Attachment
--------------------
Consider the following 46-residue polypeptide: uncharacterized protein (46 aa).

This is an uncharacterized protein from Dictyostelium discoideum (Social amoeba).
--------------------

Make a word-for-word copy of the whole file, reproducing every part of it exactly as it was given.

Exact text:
Consider the following 46-residue polypeptide: uncharacterized protein (46 aa).

This is an uncharacterized protein from Dictyostelium discoideum (Social amoeba).